Since the opening date of the application period on December 1, 2014, I have received many calls and inquiries about the status of Year 2 of Pennsylvania’s Historic Preservation Tax Credit program. By the closure of the application period on February 1, 2015, the Department of Community and Economic Development (DCED) received 30 applications for the second round.

Over a long review period which lasted until mid-April, PHMC reviewed the applications to ensure applicants owned qualified historic buildings and that proposed rehabilitation plans met the Secretary of the Interior’s Standards for Rehabilitation.  As the qualified applications far exceed the limited $3 million in available credits, DCED used a fair and balanced selection process based on a first -come, first serve basis with regional distribution to select the first round of projects.

To understand the potential economic impact of these 30 proposed projects, here is a general overview of the applicants:

  • The applicants requested a total of $11,945,867 in tax credits for projects with the 30 projects representing an estimated $407,933,776 of construction expenditures, which will generate local and state taxes through payroll, material purchases, real estate taxes and other revenue streams that would offset the $3 million in state tax credits.
  • There was broad regional distribution as all five regions submitted enough applications to utilize a full $500,000 allocation (12 in SE PA, 2 in NE PA, 5 in Central PA, 9 in SW PA and 1 in NW PA)
  • Ultimately, 15 projects in 8 counties received tax credits with building types including an armory, schools, a Masonic hall, industrial buildings that manufactured US Navy ships and stoves, residential homes and large office buildings.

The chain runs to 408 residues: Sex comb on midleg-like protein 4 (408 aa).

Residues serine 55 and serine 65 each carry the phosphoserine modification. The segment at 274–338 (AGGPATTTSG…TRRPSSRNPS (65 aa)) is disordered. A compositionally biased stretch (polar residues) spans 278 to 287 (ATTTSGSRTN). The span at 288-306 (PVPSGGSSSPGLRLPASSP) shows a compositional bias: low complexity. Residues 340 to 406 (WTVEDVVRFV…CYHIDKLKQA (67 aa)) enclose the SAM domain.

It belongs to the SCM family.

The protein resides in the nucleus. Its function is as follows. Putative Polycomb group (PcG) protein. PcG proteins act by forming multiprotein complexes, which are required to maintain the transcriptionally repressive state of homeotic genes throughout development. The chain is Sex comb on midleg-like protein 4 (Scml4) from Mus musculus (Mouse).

• The proposed uses for the buildings range from an artist studios and entertainment center (Stokes Millworks in Harrisburg), design studios for an international women’s retail store (Building 18, Philadelphia Naval Shipyard), an early learning center and student housing (James Madison School in Scranton) and a hotel (Oliver Building in Pittsburgh).  A few projects such as the Briggs House in Harrisburg and 408 W. North Avenue in Pittsburgh focused on rehabbing historic houses for rental housing.


Here is a list of the historic buildings that received the Fiscal Year 2014-15 Historic Preservation Tax Credits allocation of $3 million by region:

Southeast Region
Historic Building Municipality County Tax Credit
Pennsylvania Building, 1501 Chestnut Street Philadelphia Philadelphia $250,000
A.F Bernot Brothers Building, 1642 Fairmount Philadelphia Philadelphia $250,000
Robert and Manders Stove Company Hatboro Montgomery $150,000
Building 18, Philadelphia Naval Shipyard Philadelphia Philadelphia $100,000
Northeast Region
Historic Building Municipality County Tax Credit
James Madison School, 528 Quincy Avenue Scranton Lackawanna $250,000
Governor Wolf School, 45 N. 2nd Street Easton Northampton $250,000
Central Region
Historic Building Municipality County Tax Credit
Bi-Comp Building, 210 York Street York York $300,000
Stokes Millworks, 340 Verbeke Street Harrisburg Dauphin $117,250
Briggs House, 17 N. Front Street Harrisburg Dauphin $82,750
Southwest Region
Historic Building Municipality County Tax Credit
Heinz Service & Auditorium Building Pittsburgh Allegheny $210,235
Oliver Building, 535 Smithfield Street Pittsburgh Allegheny $210,235
Masonic Hall, 16-20 W. North Avenue Pittsburgh Allegheny $150,000
5800 Bryant Street Pittsburgh Allegheny $100,00
408 W. North Avenue Pittsburgh Allegheny $79,350
Northwest Region
Historic Building Municipality County Tax Credit
Erie Armory, 350 E. 6th Street Erie Erie $369,015